19. Profibrotic and Angiogenic Factors in Asthma

  1. Kenji Izuhara MD, PhD3,
  2. Stephen T. Holgate MD, DSc, FMedSci4 and
  3. Marsha Wills-Karp PhD5
  1. Neville Berkman MBBCh, FRCP1 and
  2. Francesca Levi-Schaffer PhD2

Published Online: 27 JUL 2011

DOI: 10.1002/9781444346688.ch19

Inflammation and Allergy Drug Design

Inflammation and Allergy Drug Design

How to Cite

Berkman, N. and Levi-Schaffer, F. (2011) Profibrotic and Angiogenic Factors in Asthma, in Inflammation and Allergy Drug Design (eds K. Izuhara, S. T. Holgate and M. Wills-Karp), Wiley-Blackwell, Oxford, UK. doi: 10.1002/9781444346688.ch19

Editor Information

  1. 3

    Department of Biomolecular Sciences, Division of Medical Biochemistry, Saga Medical School, Nabeshima, Saga, Japan

  2. 4

    School of Medicine, Allergy and Inflammation Research, Southampton General Hospital, University Medicine, Southampton, UK

  3. 5

    Division of Immunology, Cincinnati Children's Medical Center, Cincinnati, OH, USA

Author Information

  1. 1

    Invasive Pulmonology, Institute of Pulmonology Medicine, Hadassah-Hebrew University Medical Center, Ein Kerem, Jerusalem, Israel

  2. 2

    Immunopharmacology Laboratory for Allergy and Asthma Research, Immunopharmacology, Institute for Drug Research, School of Pharmacy, Faculty of Medicine, The Hebrew University of Jerusalem, Jerusalem, Israel

Publication History

  1. Published Online: 27 JUL 2011
  2. Published Print: 13 AUG 2011

ISBN Information

Print ISBN: 9781444330144

Online ISBN: 9781444346688



  • profibrotic and - angiogenic factors in asthma;
  • airway remodeling, prominent pathophysiologic - feature of chronic asthma;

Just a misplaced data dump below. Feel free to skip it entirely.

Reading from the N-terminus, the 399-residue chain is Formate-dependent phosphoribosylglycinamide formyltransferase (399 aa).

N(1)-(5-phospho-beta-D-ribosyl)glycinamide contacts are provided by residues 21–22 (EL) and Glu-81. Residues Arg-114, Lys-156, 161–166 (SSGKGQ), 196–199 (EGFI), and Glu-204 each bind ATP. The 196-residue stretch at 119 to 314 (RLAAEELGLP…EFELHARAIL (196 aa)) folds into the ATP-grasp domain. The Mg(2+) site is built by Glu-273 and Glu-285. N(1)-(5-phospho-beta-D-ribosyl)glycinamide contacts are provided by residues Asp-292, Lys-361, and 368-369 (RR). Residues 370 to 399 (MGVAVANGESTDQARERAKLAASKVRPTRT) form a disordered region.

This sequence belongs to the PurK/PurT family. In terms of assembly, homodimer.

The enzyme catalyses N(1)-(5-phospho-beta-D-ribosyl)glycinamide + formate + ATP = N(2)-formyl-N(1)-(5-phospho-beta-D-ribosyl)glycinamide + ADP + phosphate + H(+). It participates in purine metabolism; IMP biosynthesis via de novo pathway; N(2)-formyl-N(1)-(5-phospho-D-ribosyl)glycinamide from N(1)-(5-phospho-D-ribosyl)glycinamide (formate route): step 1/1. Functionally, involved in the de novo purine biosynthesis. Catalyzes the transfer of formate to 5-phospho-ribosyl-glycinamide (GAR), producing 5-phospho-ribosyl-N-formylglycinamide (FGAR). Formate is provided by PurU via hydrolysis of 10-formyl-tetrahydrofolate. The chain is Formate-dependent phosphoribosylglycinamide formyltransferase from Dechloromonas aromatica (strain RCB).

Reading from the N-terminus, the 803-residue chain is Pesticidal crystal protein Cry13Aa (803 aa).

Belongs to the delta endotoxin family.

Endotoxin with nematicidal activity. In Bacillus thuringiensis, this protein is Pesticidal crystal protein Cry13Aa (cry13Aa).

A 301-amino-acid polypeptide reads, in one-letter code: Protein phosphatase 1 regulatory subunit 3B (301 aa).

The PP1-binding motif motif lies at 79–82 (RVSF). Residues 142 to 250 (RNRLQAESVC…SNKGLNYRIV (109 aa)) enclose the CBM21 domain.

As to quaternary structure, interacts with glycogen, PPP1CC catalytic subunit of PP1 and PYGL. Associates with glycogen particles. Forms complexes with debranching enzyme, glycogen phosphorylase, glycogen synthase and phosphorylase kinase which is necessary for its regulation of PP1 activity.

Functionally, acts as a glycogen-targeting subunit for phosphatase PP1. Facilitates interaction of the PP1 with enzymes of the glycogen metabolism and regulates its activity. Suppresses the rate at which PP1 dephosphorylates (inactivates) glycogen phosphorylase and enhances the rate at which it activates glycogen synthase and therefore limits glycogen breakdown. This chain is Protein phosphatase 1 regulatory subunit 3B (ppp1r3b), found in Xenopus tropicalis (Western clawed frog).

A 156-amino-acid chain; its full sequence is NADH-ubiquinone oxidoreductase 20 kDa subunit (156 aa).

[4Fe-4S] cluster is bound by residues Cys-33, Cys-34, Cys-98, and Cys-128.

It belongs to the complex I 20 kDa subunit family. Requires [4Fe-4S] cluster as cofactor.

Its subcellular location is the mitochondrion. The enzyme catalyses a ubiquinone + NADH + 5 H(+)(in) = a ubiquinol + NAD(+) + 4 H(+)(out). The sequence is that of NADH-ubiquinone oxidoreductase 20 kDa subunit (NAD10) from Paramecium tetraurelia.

• airway hyperresponsiveness (AHR) - component of asthma, optimal anti-inflammatory therapy;
  • asthma and airway fibrosis - increase in fibroblasts, differentiation of myofibroblasts in asthma;
  • transforming growth factor beta - TGF-β superfamily, over 30 different proteins and BMPs;
  • transforming growth factor beta - critical for embryogenesis and tissue repair, role in mediating immune responses;
  • eosinophils and angiogenesis - eosinophil contribution to angiogenesis, in asthma;
  • attenuation of angiogenesis - and cancer therapies, VEGF pathway as key regulator of angiogenesis;
  • interleukin 4 and interleukin 13 - cytokines from Th2 cells, mediators in asthma;
  • nerve growth factor (NGF), important neurotrophic agent - produced in airways


Airway remodeling is present in the bronchi of asthmatics and may account for poor response to treatment in individuals with refractory disease. Fibrosis and angiogenesis are key features of remodeling. Multiple factors present in the asthmatic airway contribute to fibrosis and angiogenesis and are therefore potential targets for the development of new antiremodeling therapies. We review the major profibrotic factors that contribute to remodeling in asthma, including transforming growth factor β, platelet-derived growth factor, fibroblast growth factor, epidermal growth factor, connective tissue growth factor, interleukin 13, endothelin, osteopontin, eotaxins, and extracellular matrix components such as fibronectin. Angiogenic factors include vascular endothelial growth factor, nerve growth factor, angiopoeitin, angiogenin, and endothelin. Mention is also made of endogenous inhibitors of angiogenesis, namely angiostatin and endostatin. For each factor, we review the biology and evidence that they are involved in asthma, and discuss these molecules as potential new therapeutic targets. We also briefly review the contribution of eosinophils to angiogenesis in asthma.